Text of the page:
Marchers head toward the Quesnel Women’s Resource Centre following an evening of powerful speeches. Heather Norman photo

Marchers head toward the Quesnel Women’s Resource Centre following an evening of powerful speeches. Heather Norman photo

Dozens of people gather for Take Back the Night march in Quesnel

Survivors, grieving family members, and activists all spoke at the event

Survivors, grieving family members and activists spoke at a powerful Take Back the Night march this evening.

Dozens of people lent their support to the march, which began at 6:30 p.m. at the Women’s Memorial Monument on the River Walk.

The evening began with speakers from the AMATA Transition House and the Quesnel Women’s Resource Centre (QWRC). Mothers spoke of daughters lost to domestic violence and survivors spoke about the #MeToo movement and the spotlight now shining on violence against woman. Other family members and friends spoke of loved ones lost, and the profound impact it has had on their lives.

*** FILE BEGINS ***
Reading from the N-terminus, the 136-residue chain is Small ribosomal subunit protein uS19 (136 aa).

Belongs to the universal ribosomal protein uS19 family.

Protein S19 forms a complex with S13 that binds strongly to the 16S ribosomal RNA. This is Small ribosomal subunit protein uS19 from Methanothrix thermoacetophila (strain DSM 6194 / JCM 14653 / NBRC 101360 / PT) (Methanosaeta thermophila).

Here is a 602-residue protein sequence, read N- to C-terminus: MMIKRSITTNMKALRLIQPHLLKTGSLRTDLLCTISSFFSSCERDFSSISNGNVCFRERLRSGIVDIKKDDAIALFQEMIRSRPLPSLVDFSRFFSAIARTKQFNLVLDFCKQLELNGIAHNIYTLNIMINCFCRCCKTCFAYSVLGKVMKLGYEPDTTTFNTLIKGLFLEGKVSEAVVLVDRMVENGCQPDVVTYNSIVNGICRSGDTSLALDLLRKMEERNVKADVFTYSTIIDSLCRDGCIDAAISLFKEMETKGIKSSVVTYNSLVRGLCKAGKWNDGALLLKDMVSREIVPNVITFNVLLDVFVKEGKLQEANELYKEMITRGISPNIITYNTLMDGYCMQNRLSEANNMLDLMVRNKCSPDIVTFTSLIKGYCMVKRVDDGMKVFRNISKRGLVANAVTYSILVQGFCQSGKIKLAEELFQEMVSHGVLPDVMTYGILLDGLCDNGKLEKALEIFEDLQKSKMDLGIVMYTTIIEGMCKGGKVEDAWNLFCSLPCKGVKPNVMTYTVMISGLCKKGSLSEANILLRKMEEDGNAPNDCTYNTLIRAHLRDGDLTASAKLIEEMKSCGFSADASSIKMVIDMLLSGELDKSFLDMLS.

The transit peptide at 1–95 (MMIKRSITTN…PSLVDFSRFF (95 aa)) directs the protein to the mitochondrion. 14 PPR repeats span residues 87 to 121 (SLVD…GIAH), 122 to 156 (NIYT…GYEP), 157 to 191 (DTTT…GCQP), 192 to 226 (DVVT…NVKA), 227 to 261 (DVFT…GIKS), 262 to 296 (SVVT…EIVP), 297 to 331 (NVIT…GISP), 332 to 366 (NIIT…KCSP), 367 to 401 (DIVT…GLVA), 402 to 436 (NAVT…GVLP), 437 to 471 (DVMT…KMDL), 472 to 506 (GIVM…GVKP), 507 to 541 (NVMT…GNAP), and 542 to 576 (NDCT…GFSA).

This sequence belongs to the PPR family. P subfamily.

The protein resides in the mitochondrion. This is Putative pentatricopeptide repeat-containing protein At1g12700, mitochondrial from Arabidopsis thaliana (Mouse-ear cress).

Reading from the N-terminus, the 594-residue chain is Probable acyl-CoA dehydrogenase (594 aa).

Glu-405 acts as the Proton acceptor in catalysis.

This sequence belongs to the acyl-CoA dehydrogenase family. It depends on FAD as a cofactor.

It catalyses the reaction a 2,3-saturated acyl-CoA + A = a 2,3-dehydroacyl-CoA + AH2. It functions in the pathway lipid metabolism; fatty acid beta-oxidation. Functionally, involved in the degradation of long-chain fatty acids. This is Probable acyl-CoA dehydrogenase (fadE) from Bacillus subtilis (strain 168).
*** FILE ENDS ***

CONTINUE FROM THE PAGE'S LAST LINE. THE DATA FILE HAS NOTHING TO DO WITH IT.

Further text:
“I can see the shadows getting smaller,” remarked one tearful survivor. “Less places to hide. Together we are making this happen, together we are taking back the night.”

Following the speakers, the crowd gathered around the monument for a moment of silence, followed by a traditional drumming ceremony.

The names of those written on the monument and remembered that night were then read out.

Marchers were provided lights and signs, and together made the walk back from the Women’s Memorial Monument to the QWRC.

More photos to come in the print edition of the Quesnel Cariboo Observer on Wednesday, Oct. 3.



heather.norman@quesnelobserver.com

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